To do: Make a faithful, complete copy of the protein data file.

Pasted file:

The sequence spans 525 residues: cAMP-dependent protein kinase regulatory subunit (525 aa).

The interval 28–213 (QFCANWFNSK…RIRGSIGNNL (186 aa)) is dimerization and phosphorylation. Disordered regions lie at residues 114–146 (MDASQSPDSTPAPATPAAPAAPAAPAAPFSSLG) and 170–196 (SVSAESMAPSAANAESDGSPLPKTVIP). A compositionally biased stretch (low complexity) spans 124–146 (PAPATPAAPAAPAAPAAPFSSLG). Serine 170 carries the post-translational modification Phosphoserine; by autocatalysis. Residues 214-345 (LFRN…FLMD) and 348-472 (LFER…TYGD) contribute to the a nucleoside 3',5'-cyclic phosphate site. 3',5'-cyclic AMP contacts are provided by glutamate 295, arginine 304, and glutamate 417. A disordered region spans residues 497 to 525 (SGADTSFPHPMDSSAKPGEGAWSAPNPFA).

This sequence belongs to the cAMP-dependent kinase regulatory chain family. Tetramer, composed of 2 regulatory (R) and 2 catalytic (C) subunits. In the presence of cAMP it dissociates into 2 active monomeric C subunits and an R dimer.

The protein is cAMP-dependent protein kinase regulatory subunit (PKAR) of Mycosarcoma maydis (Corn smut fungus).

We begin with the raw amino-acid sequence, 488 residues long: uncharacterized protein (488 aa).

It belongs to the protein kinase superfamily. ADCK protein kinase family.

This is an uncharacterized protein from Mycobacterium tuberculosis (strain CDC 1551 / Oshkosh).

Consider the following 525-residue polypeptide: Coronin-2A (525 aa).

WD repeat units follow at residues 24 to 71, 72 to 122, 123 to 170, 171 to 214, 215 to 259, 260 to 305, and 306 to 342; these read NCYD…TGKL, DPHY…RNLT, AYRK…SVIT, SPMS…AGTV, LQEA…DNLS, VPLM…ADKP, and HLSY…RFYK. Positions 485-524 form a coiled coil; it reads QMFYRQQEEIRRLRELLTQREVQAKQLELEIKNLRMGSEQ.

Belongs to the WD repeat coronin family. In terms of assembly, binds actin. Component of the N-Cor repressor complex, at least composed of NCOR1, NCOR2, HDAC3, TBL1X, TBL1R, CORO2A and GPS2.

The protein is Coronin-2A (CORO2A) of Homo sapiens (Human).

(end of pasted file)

The sequence spans 525 residues: cAMP-dependent protein kinase regulatory subunit (525 aa).

The interval 28–213 (QFCANWFNSK…RIRGSIGNNL (186 aa)) is dimerization and phosphorylation. Disordered regions lie at residues 114–146 (MDASQSPDSTPAPATPAAPAAPAAPAAPFSSLG) and 170–196 (SVSAESMAPSAANAESDGSPLPKTVIP). A compositionally biased stretch (low complexity) spans 124–146 (PAPATPAAPAAPAAPAAPFSSLG). Serine 170 carries the post-translational modification Phosphoserine; by autocatalysis. Residues 214-345 (LFRN…FLMD) and 348-472 (LFER…TYGD) contribute to the a nucleoside 3',5'-cyclic phosphate site. 3',5'-cyclic AMP contacts are provided by glutamate 295, arginine 304, and glutamate 417. A disordered region spans residues 497 to 525 (SGADTSFPHPMDSSAKPGEGAWSAPNPFA).

This sequence belongs to the cAMP-dependent kinase regulatory chain family. Tetramer, composed of 2 regulatory (R) and 2 catalytic (C) subunits. In the presence of cAMP it dissociates into 2 active monomeric C subunits and an R dimer.

The protein is cAMP-dependent protein kinase regulatory subunit (PKAR) of Mycosarcoma maydis (Corn smut fungus).

We begin with the raw amino-acid sequence, 488 residues long: uncharacterized protein (488 aa).

It belongs to the protein kinase superfamily. ADCK protein kinase family.

This is an uncharacterized protein from Mycobacterium tuberculosis (strain CDC 1551 / Oshkosh).

Consider the following 525-residue polypeptide: Coronin-2A (525 aa).

WD repeat units follow at residues 24 to 71, 72 to 122, 123 to 170, 171 to 214, 215 to 259, 260 to 305, and 306 to 342; these read NCYD…TGKL, DPHY…RNLT, AYRK…SVIT, SPMS…AGTV, LQEA…DNLS, VPLM…ADKP, and HLSY…RFYK. Positions 485-524 form a coiled coil; it reads QMFYRQQEEIRRLRELLTQREVQAKQLELEIKNLRMGSEQ.

Belongs to the WD repeat coronin family. In terms of assembly, binds actin. Component of the N-Cor repressor complex, at least composed of NCOR1, NCOR2, HDAC3, TBL1X, TBL1R, CORO2A and GPS2.

The protein is Coronin-2A (CORO2A) of Homo sapiens (Human).